Tree Care

Tree Care - 2009 - putting in marker stakes

Putting in a white-tipped bamboo marker stake so new trees can be located for later monitoring and releasing.
Grass and weed growth could easily hide or even smother them otherwise.

In gardening terms, tree care means weeding, staking and mulching, pruning - particularly those trees planted in the previous 2 years.

Just as your flowers and vegetable plants need regular attention by weeding, staking and mulching, so the young trees in the "Long Garden" (Maara Roa) cannot just be planted and abandoned.

Tree Care - 2009 - putting in a support stake

Putting in a support stake (25mm garden stake 1200mm tall) for those trees that need support against the wind on exposed slopes

The Tree Care programme for Maara Roa means visiting every tree planted in the last 2 years:

  • assessing its health
  • applying or removing the hare protectors (which prevent hares and rabbits eating and killing the seedlings)
  • applying cardboard collars (that help prevent weed growth around the seedling, and keep moisture in the soil)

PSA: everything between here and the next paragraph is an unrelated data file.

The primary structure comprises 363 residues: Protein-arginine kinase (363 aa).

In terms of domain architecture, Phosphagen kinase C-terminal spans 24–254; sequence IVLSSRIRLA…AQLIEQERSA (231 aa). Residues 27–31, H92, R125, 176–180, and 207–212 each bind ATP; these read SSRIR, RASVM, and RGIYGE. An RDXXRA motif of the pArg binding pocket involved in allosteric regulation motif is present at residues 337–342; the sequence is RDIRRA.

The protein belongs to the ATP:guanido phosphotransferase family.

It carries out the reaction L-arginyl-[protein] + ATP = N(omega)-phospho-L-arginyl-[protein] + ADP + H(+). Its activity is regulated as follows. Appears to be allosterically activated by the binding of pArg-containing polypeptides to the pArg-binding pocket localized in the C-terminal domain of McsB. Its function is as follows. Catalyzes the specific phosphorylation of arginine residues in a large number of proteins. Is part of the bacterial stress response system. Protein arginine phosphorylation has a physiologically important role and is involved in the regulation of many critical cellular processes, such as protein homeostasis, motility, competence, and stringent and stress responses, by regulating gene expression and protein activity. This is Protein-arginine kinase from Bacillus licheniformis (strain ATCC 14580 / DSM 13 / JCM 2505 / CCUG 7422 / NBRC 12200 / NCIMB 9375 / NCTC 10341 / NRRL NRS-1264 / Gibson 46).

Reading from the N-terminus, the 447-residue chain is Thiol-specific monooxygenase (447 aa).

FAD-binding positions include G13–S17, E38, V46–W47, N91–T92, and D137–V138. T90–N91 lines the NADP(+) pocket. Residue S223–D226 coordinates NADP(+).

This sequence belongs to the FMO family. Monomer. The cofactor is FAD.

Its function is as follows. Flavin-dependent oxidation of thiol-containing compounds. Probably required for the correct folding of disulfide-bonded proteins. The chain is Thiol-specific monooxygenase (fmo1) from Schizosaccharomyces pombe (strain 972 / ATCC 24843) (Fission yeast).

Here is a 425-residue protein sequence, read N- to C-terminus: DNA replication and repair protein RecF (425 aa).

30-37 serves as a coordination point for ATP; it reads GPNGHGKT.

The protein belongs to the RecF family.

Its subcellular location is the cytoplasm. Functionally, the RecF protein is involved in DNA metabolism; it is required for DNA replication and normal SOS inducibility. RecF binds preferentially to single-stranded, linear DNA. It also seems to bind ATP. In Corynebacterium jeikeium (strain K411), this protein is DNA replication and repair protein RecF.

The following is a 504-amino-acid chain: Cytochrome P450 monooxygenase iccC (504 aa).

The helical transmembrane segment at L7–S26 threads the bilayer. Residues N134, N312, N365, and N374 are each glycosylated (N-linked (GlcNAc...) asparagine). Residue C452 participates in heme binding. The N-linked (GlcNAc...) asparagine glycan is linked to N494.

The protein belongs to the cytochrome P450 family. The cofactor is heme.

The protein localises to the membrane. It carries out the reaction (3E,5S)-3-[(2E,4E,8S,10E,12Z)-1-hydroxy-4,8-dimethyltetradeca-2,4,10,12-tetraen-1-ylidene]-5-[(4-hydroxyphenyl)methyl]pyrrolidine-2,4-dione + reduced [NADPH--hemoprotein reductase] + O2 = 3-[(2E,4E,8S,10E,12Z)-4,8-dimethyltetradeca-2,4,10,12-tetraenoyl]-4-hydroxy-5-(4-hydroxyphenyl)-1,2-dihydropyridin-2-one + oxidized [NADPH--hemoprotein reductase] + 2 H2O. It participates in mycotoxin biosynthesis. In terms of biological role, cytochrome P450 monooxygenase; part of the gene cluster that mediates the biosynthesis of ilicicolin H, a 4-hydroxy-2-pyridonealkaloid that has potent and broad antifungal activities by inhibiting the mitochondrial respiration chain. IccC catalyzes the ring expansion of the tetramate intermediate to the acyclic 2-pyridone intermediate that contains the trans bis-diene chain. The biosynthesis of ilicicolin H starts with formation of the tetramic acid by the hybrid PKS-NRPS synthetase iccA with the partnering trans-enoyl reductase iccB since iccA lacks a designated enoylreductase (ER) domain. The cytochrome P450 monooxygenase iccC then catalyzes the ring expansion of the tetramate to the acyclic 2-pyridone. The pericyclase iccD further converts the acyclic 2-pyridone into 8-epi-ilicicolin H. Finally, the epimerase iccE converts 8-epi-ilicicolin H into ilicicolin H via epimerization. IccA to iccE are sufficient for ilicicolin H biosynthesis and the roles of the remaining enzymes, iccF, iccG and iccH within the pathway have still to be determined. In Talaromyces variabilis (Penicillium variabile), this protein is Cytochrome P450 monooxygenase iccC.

• inserting or removing white-tipped bamboo marker stakes (used to find seedlings among future grass and weed growth)
  • applying a support stake to trees on exposed windy slopes
  • removing support stakes once the trees are established
Tree Planting - new seedlings get plastic protection from hares and rabbits, and a cardboard collar to discourage weeds

New seedlings get plastic protection from hares and rabbits, and a cardboard collar to discourage weeds and keep roots moist.


We even prune back the tree lucerne, our rapid-growing exotic shelter crop, to reduce the likelihood of wind damage and to keep it in control.

This work is carried out in summer, autumn and spring, while planting is carried out in the winter and early spring only.



So, the more Tree Care we do, the better the survival rate of our young trees!

Volunteers and their tree care days